Naturwissenschaften

, Volume 89, Issue 9, pp 412–414

Was basking important in the evolution of mammalian endothermy?

  • Fritz Geiser
  • Nicola Goodship
  • Chris R. Pavey
Short Communication

DOI: 10.1007/s00114-002-0349-4

Cite this article as:
Geiser, F., Goodship, N. & Pavey, C.R. Naturwissenschaften (2002) 89: 412. doi:10.1007/s00114-002-0349-4

Abstract.

The first mammals were small, nocturnal, and presumably had low metabolic rates and were therefore probably unable to maintain a constant high body temperature throughout cool nights. How these animals, without sufficient heat production for endogenous rewarming, were able to become warm and active again before the next activity period remains unresolved. However, we discovered that, similar to reptiles, the carnivorous marsupial mammal Pseudantechinus macdonnellensis (body mass 30.8±5.0 g) uses the morning sun to rewarm from low (26.3±4.5°C) body temperatures during torpor. Our findings provide the first evidence of basking during rewarming from torpor in mammals and may provide an alternative explanation as to how ancestral mammals could have become nocturnal to avoid diurnal predators despite their small size and a low endogenous heat production.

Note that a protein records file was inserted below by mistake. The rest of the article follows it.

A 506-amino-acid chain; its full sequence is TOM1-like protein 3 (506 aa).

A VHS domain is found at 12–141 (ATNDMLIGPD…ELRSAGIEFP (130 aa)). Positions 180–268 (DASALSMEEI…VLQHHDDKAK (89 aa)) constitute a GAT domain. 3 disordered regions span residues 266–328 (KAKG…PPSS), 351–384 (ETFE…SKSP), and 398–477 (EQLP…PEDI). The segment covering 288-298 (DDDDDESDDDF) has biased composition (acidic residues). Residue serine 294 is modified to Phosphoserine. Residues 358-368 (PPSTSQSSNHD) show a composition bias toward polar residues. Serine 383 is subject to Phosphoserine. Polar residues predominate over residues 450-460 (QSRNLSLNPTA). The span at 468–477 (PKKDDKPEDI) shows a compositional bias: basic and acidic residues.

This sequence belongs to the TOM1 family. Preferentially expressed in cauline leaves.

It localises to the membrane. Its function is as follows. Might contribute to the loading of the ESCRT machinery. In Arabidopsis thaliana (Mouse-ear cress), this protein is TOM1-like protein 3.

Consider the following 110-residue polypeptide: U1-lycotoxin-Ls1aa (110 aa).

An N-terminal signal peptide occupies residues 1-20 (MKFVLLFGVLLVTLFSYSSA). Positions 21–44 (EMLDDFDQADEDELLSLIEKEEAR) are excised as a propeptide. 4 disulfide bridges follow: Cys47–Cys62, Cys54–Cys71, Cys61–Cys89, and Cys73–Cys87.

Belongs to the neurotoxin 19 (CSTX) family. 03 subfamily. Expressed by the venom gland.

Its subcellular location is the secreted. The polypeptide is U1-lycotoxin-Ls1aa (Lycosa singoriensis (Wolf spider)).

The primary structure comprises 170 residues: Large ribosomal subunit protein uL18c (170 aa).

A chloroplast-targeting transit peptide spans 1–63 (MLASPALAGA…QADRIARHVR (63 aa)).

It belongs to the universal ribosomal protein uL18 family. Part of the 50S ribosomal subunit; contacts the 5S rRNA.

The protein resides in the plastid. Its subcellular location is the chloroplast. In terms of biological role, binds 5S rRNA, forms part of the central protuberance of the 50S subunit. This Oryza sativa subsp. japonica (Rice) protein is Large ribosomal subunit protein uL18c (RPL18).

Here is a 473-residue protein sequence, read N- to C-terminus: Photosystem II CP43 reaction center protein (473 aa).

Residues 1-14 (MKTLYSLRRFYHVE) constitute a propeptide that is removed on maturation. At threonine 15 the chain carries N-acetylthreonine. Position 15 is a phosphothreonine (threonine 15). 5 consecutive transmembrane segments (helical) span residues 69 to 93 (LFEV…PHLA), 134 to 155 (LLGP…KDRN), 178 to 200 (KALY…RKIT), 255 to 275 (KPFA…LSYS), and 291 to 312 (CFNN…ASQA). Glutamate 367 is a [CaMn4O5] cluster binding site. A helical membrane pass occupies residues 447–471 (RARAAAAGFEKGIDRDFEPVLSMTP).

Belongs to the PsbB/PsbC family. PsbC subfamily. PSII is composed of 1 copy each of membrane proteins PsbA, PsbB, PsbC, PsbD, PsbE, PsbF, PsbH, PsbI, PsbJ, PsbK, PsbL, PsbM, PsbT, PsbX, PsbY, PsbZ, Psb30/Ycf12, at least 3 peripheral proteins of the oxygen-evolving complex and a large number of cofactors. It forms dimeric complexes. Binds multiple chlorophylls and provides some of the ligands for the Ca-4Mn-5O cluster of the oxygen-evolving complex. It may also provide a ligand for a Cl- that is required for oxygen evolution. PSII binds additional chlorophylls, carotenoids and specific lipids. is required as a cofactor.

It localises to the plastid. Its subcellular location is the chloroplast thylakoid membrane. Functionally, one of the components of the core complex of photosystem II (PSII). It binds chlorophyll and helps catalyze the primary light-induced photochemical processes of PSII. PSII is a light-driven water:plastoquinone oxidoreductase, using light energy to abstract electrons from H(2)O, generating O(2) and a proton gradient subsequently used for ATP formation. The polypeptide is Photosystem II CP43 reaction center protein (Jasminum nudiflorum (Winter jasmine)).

Copyright information

© Springer-Verlag 2002

Authors and Affiliations

  • Fritz Geiser
    • 1
  • Nicola Goodship
    • 1
  • Chris R. Pavey
    • 3
  1. 1.Zoology, BBMS, University of New England, Armidale 2351, Australia
  2. 2.Permanent address: Department of Zoology, University of Aberdeen, Tillydrone Avenue, Aberdeen AB24 2TZ, UK
  3. 3.Parks and Wildlife Commission NT, PO Box 1046, Alice Springs 0871, Australia